Their lovely home is perched atop a big hill and the view there are spectacular. Of course, I wasn't smart enough to take any pictures while there. But we did have a great time reminiscing about times past. Here's a picture of us with Alice, Jim and Alice's niece Tina who was visiting from Germany.
If you look behind Jim, you can get an idea of what their view looks like.
Time passed way to quickly, but we enjoyed every second of our visit. That night we were staying in a B&B alongside the ocean that we had stayed in many years ago, so it was sort of a treat to be going back. By this time, the B&B had been sold by the previous owners, but the new owners were just as nice and we settled in for the evening.
Before turning in for the night, we once again decided to walk around the property in the bright moonshine.
In the morning, we were getting ready for breakfast and found that overnight we had some guests of our own. As we slept, apparently some moochers decided to hang out with us and have dinner. When Kim got out of bed, she stepped on what she thought was some sand on the floor and paid no attention to it. But as she put her boot on, she found more of the sand inside her boot. Well it really wasn't sand...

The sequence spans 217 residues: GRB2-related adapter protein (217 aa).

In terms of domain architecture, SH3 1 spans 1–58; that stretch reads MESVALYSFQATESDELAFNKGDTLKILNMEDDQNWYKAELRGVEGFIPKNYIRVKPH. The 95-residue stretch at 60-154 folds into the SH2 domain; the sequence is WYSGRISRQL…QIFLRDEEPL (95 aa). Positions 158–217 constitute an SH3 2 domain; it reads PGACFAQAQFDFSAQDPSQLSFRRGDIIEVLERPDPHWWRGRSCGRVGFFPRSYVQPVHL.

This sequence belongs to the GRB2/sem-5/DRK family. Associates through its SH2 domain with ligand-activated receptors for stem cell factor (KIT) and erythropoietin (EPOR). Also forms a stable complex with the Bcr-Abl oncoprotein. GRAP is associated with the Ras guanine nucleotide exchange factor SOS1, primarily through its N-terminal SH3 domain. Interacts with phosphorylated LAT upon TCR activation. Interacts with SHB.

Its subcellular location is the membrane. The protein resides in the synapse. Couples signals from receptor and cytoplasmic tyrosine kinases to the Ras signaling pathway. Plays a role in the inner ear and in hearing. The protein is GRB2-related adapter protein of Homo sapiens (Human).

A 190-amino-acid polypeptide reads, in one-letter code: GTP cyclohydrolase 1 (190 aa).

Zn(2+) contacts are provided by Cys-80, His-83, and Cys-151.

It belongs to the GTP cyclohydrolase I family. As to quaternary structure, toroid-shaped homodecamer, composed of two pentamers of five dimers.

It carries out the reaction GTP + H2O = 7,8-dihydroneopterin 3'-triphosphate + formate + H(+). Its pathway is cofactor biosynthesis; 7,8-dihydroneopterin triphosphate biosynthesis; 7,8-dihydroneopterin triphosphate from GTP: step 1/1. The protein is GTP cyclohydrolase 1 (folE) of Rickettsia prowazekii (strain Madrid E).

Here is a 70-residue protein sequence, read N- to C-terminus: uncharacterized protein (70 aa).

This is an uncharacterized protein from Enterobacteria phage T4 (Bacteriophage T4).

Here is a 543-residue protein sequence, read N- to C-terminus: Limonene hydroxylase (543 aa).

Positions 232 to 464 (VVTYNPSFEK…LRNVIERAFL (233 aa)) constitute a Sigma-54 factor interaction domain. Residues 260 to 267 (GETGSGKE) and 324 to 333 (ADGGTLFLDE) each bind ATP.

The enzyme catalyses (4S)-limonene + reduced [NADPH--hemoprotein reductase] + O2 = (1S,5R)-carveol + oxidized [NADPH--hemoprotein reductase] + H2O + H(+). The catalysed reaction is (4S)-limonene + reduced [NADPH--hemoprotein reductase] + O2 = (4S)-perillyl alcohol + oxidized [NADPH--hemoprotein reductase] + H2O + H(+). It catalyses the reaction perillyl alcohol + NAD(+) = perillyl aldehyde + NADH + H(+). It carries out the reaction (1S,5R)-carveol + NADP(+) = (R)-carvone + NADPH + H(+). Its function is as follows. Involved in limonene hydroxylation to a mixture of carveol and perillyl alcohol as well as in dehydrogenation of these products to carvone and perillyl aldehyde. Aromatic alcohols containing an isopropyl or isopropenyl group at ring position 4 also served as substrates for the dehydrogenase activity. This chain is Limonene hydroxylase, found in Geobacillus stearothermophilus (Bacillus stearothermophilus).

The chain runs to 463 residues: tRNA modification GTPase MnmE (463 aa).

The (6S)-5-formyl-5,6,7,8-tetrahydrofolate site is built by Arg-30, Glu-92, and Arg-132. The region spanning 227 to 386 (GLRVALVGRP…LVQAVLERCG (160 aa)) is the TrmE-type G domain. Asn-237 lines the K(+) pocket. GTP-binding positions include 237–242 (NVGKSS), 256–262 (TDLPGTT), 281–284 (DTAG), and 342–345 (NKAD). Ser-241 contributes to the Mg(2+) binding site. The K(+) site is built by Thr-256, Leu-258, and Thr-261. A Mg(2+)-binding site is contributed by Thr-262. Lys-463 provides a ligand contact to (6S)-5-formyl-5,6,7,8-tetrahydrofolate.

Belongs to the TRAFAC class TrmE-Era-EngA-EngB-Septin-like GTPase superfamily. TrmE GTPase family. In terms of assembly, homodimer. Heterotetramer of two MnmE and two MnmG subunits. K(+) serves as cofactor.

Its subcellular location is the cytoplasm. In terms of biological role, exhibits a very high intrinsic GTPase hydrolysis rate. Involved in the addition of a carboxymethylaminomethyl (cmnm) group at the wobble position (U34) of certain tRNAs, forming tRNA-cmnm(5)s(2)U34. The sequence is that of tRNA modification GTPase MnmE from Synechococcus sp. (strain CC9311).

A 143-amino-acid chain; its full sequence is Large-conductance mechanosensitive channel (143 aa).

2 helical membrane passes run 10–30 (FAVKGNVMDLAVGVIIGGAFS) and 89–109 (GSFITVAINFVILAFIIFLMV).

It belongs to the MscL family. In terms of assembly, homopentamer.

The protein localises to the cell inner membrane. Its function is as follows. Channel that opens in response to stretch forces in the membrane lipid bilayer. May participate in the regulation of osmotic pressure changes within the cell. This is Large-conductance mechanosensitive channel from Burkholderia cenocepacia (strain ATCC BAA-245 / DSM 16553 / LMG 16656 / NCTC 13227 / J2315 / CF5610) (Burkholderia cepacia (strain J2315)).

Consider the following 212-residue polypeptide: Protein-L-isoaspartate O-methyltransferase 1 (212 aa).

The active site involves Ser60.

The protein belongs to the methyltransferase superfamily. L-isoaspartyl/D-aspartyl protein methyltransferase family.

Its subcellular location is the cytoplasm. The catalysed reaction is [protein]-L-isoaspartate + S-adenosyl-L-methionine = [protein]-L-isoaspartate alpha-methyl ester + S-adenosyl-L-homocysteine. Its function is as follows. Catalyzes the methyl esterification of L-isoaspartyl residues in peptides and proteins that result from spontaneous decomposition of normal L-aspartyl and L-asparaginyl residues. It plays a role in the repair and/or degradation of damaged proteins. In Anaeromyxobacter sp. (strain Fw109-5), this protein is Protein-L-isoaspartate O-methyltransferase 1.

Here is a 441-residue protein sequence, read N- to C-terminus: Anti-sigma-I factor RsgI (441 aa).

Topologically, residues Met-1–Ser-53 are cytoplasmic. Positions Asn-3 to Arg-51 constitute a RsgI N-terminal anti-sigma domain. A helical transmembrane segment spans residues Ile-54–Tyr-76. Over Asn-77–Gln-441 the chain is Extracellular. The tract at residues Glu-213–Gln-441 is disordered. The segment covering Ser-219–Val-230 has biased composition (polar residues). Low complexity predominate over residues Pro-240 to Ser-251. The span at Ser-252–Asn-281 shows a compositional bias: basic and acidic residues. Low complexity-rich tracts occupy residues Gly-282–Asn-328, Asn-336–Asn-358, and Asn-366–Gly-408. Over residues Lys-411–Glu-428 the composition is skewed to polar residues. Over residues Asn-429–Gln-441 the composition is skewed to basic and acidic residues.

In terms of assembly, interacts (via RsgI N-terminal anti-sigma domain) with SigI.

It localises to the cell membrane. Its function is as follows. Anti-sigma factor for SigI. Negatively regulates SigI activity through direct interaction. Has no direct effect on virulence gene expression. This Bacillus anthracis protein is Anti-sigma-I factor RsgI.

She shook her boot out and found... seeds. Various kinds of seeds. Then as we checked around the bed, we found...
It appears that our guests brought their own food and had been chowing down as we slept. It was then that we decided to check the bed. Right between our pillows...
They apparently literally had dinner right next to our ears but didn't even wake us.
That's hilarious! No harm no foul.
Having sorted our mouse/mice meeting, we gathered our gear and got ready for the road. We did a quick walk around the property and it was clouding up. More rain was on the way, but we hoped we could beat it before it came pouring down.
We also found a couple of trees with some significant knots. We not sure what causes it, but it is interesting.